The church site was planned and prepared several years before required permits were issued. This preparatory work was accomplished early due to high unemployment, because of many years of unsuccessful fishing seasons in the Lofoten Islands. In 1931, the groundwork commenced and in 1933, a royal decree granted permission to construct the building. The site was donated by Astrid Johansen, Myklevik. At a parish meeting it was decided that the church be constructed of reinforced concrete and have a capacity for 500 people. Subsequently, the executive committee met with the architect S. Brænne from Oslo, who submitted two different designs. The most inexpensive alternative, which had a flat roof, was selected.

All of the framing and casting work was accomplished without the use of machinery. Today this is quite astounding. In this day and age the use of machinery is a necessity. When this church was built, all the concrete was mixed by hand, and to a great extent each piece of material was hand carried by the workers. Since this was relief work, most of the workers were only employed for a period of four weeks. Construction progress was slow, but steady. It is said that when the casting work was completed, and the engineer observed the church from a distance, it appeared that the concrete on the upper part of the steeple had run over. While the engineer stood on the ground, the building foreman climbed up the steeple with a chisel and mallet, chiselling the concrete until the engineer was satisfied.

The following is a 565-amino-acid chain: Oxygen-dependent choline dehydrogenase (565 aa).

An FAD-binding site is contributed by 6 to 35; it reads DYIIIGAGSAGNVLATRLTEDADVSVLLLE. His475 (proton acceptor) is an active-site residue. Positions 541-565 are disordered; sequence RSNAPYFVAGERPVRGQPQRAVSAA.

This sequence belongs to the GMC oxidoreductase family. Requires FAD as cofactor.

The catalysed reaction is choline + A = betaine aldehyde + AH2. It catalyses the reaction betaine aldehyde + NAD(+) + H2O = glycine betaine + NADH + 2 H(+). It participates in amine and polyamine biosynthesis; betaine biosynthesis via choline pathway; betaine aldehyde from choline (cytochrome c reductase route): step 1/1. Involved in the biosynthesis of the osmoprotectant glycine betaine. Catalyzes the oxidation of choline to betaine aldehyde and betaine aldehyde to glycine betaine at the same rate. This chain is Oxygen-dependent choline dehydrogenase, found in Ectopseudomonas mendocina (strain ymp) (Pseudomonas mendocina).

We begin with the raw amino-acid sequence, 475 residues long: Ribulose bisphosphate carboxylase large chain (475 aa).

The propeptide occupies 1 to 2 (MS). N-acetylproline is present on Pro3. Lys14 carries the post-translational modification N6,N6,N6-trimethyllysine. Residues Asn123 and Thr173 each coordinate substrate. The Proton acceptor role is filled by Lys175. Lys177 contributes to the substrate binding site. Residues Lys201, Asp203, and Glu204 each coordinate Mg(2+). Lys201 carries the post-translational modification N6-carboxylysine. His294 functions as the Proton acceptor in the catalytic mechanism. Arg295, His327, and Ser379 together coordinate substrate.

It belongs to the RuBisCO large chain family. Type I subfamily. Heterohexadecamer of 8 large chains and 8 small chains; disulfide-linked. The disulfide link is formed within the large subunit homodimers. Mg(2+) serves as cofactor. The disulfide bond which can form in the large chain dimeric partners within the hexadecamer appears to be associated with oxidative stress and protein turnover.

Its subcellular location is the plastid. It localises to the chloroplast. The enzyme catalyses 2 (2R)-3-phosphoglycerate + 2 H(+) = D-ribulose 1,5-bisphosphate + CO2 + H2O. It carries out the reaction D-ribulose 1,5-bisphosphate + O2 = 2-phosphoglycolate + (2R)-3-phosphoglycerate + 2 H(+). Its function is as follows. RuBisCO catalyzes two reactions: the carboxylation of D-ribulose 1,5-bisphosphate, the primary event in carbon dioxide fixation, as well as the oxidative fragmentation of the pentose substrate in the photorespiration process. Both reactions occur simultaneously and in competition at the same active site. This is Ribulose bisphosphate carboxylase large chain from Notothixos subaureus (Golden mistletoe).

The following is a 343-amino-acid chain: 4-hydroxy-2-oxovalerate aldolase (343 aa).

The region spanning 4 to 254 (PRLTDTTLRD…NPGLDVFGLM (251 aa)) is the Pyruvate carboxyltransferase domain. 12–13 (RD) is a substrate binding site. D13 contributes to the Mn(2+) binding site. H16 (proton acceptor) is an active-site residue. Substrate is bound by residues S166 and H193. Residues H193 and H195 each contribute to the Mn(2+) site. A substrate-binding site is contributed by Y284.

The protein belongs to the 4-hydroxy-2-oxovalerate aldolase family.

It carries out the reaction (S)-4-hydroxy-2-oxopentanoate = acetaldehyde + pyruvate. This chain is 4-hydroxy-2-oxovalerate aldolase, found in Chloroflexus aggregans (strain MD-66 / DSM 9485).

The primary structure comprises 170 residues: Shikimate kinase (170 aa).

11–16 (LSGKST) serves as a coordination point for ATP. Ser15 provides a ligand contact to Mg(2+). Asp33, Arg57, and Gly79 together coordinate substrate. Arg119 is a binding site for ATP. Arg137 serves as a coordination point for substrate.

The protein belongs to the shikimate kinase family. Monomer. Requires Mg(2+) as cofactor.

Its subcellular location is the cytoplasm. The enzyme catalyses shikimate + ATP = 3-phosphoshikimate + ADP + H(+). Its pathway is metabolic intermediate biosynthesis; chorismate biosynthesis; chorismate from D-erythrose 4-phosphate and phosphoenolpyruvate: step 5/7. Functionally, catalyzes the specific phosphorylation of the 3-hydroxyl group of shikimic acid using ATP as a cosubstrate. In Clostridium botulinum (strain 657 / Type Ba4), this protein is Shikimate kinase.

By late autumn of 1934 the building framing, including doors and windows, was completed. It took over two years before the church was furnished, painted and ready for use. It was consecrated by Bishop Eivind Berggrav in 1937. Both the architect and organ builder were present.

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Stamsund kirke